Role of Dual Antiplatelet Therapy in Symptomatic Patients with Established Vascular Disease: Putting the CHARISMA Trial into Therapeutic Perspective
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The CHARISMA (Clopidogrel for High Atherothrombotic Risk and Ischemic Stabilization, Management, and Avoidance) trial has spurred debate over subgroup analysis interpretation and prompted renewed consideration of the long-term role of dual aspirin and clopidogrel therapy (DAPT) in patients with established vascular disease.
Previous DAPT studies consistently demonstrated greater efficacy but an increased risk of bleeding compared with aspirin alone in patients with acute coronary syndromes or undergoing percutaneous coronary intervention. However, CHARISMA data were inconclusive and difficult to interpret. The principal subgroup analysis showed a significant benefit for clopidogrel plus aspirin in the 80% of patients with documented vascular disease, but unexpectedly showed potential harm in the ∼20% of asymptomatic patients.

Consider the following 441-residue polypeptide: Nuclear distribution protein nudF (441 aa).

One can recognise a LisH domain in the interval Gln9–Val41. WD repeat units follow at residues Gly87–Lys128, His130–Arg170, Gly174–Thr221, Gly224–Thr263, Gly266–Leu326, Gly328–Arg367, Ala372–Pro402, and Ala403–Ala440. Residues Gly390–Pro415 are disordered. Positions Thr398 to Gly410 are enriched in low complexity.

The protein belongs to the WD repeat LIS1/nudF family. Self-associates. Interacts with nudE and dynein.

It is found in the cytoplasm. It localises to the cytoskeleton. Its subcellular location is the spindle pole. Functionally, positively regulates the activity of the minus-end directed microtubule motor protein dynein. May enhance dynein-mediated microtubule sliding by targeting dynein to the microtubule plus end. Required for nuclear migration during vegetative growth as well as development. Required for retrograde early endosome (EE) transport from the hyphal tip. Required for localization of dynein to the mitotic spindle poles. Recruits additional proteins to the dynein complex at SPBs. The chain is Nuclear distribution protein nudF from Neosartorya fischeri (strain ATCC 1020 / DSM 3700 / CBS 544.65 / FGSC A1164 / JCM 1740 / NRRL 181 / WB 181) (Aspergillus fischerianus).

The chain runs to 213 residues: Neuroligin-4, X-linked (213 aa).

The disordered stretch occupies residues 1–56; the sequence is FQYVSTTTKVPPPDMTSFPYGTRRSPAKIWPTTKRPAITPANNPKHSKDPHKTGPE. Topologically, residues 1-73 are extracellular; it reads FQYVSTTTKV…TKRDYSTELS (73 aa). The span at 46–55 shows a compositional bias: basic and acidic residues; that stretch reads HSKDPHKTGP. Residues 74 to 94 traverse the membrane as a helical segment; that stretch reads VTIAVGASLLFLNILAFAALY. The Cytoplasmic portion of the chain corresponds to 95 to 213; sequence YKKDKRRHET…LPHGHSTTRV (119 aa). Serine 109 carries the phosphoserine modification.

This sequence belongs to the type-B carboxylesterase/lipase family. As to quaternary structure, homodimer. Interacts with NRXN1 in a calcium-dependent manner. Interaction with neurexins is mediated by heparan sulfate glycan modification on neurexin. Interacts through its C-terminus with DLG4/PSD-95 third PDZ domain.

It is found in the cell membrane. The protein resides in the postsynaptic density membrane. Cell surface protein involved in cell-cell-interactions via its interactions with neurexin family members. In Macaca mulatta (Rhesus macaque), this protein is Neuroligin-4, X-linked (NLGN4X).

Hypothesizing that dual antiplatelet therapy would provide benefit across the broad spectrum of atherothrombotic disease was plausible. In retrospect, it is apparent that by combining such a heterogeneous population, CHARISMA failed to show a clear treatment effect for DAPT and potentially masked important benefits in specific populations. Given the inherent clinical and biological variability among patients and disease states, difficult-to-interpret clinical data should not be dismissed. The current challenge is identifying clinically useful data from CHARISMA to determine the role of DAPT in contemporary clinical practice.